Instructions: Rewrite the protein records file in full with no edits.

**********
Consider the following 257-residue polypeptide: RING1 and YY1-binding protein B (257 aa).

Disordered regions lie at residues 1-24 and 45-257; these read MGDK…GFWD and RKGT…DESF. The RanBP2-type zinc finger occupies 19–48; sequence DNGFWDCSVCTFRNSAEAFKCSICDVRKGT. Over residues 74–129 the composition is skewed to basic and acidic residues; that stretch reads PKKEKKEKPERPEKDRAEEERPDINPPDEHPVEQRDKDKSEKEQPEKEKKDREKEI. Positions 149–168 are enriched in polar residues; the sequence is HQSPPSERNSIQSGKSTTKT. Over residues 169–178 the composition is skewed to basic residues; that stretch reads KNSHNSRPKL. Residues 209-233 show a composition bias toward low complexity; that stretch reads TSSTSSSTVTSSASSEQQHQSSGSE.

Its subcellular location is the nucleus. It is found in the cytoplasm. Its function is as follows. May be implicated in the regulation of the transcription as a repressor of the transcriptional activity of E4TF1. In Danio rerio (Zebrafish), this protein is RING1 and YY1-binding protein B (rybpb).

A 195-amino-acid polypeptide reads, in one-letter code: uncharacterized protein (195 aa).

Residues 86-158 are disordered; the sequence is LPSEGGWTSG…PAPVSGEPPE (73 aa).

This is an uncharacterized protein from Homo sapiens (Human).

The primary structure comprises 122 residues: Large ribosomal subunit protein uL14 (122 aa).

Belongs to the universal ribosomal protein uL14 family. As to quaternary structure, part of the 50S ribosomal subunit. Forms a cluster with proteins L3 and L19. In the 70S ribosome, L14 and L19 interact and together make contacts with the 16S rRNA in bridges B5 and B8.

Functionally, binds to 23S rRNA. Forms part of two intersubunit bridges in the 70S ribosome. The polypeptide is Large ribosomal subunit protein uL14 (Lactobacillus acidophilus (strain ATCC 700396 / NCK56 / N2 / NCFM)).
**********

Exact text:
Consider the following 257-residue polypeptide: RING1 and YY1-binding protein B (257 aa).

Disordered regions lie at residues 1-24 and 45-257; these read MGDK…GFWD and RKGT…DESF. The RanBP2-type zinc finger occupies 19–48; sequence DNGFWDCSVCTFRNSAEAFKCSICDVRKGT. Over residues 74–129 the composition is skewed to basic and acidic residues; that stretch reads PKKEKKEKPERPEKDRAEEERPDINPPDEHPVEQRDKDKSEKEQPEKEKKDREKEI. Positions 149–168 are enriched in polar residues; the sequence is HQSPPSERNSIQSGKSTTKT. Over residues 169–178 the composition is skewed to basic residues; that stretch reads KNSHNSRPKL. Residues 209-233 show a composition bias toward low complexity; that stretch reads TSSTSSSTVTSSASSEQQHQSSGSE.

Its subcellular location is the nucleus. It is found in the cytoplasm. Its function is as follows. May be implicated in the regulation of the transcription as a repressor of the transcriptional activity of E4TF1. In Danio rerio (Zebrafish), this protein is RING1 and YY1-binding protein B (rybpb).

A 195-amino-acid polypeptide reads, in one-letter code: uncharacterized protein (195 aa).

Residues 86-158 are disordered; the sequence is LPSEGGWTSG…PAPVSGEPPE (73 aa).

This is an uncharacterized protein from Homo sapiens (Human).

The primary structure comprises 122 residues: Large ribosomal subunit protein uL14 (122 aa).

Belongs to the universal ribosomal protein uL14 family. As to quaternary structure, part of the 50S ribosomal subunit. Forms a cluster with proteins L3 and L19. In the 70S ribosome, L14 and L19 interact and together make contacts with the 16S rRNA in bridges B5 and B8.

Functionally, binds to 23S rRNA. Forms part of two intersubunit bridges in the 70S ribosome. The polypeptide is Large ribosomal subunit protein uL14 (Lactobacillus acidophilus (strain ATCC 700396 / NCK56 / N2 / NCFM)).